My Own QuandaryGenerally speaking, I believe in taking the simplest way to a summit. The reasons for this are threefold: why take a harder way when an easier one exists, why not start early and take the easiest way so you can beat the crowds, and why endure the frustration of fighting your way to a summit only to stumble upon others who did nothing harder than follow a trail up some steep slopes? That is why I will never do "true" hikes up New Hampshire's Mt. Washington or up Pikes Peak and Mt. Evans in Colorado; I hate the fact that roads climb them, but I won't use my feet when the multitudes can drive up ahead of me or, worse even, past me. Some would advise me to try winter climbs of such peaks, but I still can’t get excited about the strain and the danger when I can just wait a few months for the road to open. Some will call this attitude lazy or even arrogant, but to me it’s just pragmatic.
Complicating this view has been my increasing dissatisfaction with Class 1 and 2 routes; many Class 3 routes are unfulfilling now, too. I will still take a trail or a simple scramble, but I do prefer something more challenging and exciting. But because I prefer not to climb on a rope, finding routes that are both challenging and reasonably safe (sane) for an unroped climber can be a little tricky.
So when I decided I wanted to summit Quandary, I chose to try the Inwood Arete (the 5.4 version) instead of ascending via the standard East Slopes route. The route, though technical in some places, seemed both appealing and possible considering my ability level and climbing style. Besides, my aging knees, having taken a battering from a lifetime of sports, hiking, and climbing, prefer a good climb to the steep talus of most walk-up routes.
The Trip--- Short Version
I began at 6 A.M. and expected to hit the summit by 9 even though most accounts I'd read seemed to suggest 11 was the more likely time; I arrived at 8:40 and would have been there a bit earlier if I'd found and followed the right route the whole way.
The view was astonishing; I could pick out thirteen other fourteeners, including the Maroons and Snowmass in the Elks, and I knew that I could have identified a few more of the Sawatch had I known their profiles from that perspective. A fresh dusting of snow on the upper reaches of Cameron and Lincoln from the previous night's storms was an awesome touch in August.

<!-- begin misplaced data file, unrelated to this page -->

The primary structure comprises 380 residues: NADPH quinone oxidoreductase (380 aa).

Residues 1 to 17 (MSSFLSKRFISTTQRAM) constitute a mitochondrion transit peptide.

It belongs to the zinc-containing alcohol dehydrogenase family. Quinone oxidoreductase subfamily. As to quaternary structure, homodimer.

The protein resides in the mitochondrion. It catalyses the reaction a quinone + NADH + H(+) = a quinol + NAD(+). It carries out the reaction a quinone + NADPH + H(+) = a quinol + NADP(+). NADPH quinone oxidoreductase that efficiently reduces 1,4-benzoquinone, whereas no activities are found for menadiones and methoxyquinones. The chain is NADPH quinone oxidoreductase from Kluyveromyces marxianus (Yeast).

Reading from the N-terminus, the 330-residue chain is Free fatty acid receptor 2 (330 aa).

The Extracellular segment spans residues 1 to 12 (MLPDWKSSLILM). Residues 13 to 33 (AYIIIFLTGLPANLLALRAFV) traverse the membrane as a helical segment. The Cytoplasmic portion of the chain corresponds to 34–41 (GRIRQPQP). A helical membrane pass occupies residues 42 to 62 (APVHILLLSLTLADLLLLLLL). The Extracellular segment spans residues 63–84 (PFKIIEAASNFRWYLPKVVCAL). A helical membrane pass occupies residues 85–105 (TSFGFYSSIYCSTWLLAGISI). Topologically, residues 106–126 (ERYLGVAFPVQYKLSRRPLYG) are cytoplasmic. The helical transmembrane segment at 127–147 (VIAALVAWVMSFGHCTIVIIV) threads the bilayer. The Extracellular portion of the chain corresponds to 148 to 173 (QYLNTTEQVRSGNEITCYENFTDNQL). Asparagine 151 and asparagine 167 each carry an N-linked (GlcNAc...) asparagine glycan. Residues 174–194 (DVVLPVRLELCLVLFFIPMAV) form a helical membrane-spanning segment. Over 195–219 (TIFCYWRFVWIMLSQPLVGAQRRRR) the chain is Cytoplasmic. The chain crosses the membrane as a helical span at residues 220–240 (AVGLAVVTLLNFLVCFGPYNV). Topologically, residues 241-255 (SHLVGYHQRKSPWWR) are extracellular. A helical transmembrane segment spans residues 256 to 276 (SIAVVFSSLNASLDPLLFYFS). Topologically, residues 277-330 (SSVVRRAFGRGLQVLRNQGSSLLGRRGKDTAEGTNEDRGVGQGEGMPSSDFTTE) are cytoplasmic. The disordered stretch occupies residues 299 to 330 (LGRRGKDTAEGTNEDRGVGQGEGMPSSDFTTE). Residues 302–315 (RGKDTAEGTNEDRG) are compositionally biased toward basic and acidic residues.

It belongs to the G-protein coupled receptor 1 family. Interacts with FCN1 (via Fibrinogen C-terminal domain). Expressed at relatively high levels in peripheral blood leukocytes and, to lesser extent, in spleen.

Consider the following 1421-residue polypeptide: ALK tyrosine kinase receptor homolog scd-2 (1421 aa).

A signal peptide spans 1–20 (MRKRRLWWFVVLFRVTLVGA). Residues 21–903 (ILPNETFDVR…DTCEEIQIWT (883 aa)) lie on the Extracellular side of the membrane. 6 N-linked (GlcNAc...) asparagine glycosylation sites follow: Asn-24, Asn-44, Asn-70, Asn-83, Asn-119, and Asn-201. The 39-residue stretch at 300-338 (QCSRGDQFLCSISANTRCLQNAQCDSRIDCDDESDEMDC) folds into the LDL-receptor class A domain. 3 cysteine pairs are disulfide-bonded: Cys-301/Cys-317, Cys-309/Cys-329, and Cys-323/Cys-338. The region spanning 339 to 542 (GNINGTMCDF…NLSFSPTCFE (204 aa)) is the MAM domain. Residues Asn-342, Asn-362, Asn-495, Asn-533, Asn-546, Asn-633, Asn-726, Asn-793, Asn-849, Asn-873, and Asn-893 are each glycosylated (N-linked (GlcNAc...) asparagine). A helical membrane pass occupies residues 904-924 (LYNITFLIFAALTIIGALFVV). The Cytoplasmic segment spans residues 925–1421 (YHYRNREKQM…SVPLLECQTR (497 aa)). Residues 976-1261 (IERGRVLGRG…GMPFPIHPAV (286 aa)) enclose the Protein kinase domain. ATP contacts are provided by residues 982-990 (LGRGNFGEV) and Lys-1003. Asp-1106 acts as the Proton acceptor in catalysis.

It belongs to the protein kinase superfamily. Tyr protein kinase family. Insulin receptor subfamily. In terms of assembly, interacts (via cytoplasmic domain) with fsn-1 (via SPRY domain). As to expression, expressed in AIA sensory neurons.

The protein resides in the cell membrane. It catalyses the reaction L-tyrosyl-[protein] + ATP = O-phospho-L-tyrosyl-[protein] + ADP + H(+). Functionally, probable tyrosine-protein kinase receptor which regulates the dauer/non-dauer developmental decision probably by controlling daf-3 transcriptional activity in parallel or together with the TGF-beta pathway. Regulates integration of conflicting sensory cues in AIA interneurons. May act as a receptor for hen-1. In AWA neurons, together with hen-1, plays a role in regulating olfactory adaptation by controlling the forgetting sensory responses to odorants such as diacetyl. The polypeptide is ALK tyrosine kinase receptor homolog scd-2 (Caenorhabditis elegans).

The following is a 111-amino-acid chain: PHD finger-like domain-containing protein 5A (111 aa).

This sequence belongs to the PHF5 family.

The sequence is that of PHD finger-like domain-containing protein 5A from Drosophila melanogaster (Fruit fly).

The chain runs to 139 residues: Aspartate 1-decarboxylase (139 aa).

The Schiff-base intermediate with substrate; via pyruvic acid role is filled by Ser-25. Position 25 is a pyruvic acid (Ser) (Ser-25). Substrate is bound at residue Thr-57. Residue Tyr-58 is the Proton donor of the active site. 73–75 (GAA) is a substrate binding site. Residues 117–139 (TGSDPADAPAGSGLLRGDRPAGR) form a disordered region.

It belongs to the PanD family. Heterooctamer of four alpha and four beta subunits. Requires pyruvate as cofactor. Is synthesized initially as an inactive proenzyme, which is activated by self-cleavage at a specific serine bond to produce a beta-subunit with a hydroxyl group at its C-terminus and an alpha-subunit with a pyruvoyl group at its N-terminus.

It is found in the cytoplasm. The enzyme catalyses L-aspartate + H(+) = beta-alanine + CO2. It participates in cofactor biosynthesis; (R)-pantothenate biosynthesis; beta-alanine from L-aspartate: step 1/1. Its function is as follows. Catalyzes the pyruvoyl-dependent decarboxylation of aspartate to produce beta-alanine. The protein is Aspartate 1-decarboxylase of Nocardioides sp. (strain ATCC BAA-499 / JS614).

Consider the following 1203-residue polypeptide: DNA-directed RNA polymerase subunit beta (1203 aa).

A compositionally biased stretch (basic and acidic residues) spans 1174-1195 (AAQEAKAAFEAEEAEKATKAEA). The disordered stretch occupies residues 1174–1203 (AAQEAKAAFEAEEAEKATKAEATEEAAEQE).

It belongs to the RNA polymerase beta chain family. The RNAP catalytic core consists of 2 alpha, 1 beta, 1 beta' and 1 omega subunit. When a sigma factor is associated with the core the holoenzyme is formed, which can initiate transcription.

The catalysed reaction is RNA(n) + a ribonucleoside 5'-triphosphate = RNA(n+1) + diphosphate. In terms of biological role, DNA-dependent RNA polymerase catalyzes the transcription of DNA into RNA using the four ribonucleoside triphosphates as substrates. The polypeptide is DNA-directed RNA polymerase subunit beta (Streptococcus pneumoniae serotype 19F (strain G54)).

A Need for Careful Attention to Details, Good Route-Finding Skills, or a Little Insanity
If you want to do Quandary and want a challenge beyond the Class 3 West Ridge or the steep but easy (and very crowded) Class 1 East Slopes, try the Inwood (or, when it's in good condition, the Class 4 Quandary Couloir, a snow climb). DO NOT try it if you lack real climbing experience or don't feel comfortable with exposure. I did it free solo-- since I usually have to hike and climb alone, carrying and using rope and associated equipment is cumbersome and impractical for me-- and found it mostly easy. However, make an effort to stick to the route described on the SP page or in Gerry Roach's book; I missed the "correct" way around the towers and found myself at some dead ends and some scary situations that felt tougher than 5.4, though part of that was due to the wet rock (it rained much of the previous night there).
The route was great fun, and I'm glad for it and that I met the challenge, but don't do this one unroped unless you've got some good Class 3/4 experience, route-finding skills, and, above all else, nerve and composure (or a touch of recklessness). There are places on the Arete that are definitely not good places at which to decide you can't go any further. If you doubt that the Inwood is for you, just stick with the standard route, which is a perfectly respectable way to go, but be prepared to have a lot of company.
Again, if you want fun, solitude, and some challenge, take the Inwood Arete. If you belong there, you won't regret it. I did take the Class 1 route down. I imagine that some of the dozens I encountered who were heading up thought I was quite a wuss for carrying a helmet and an ice axe on a walk-up trail.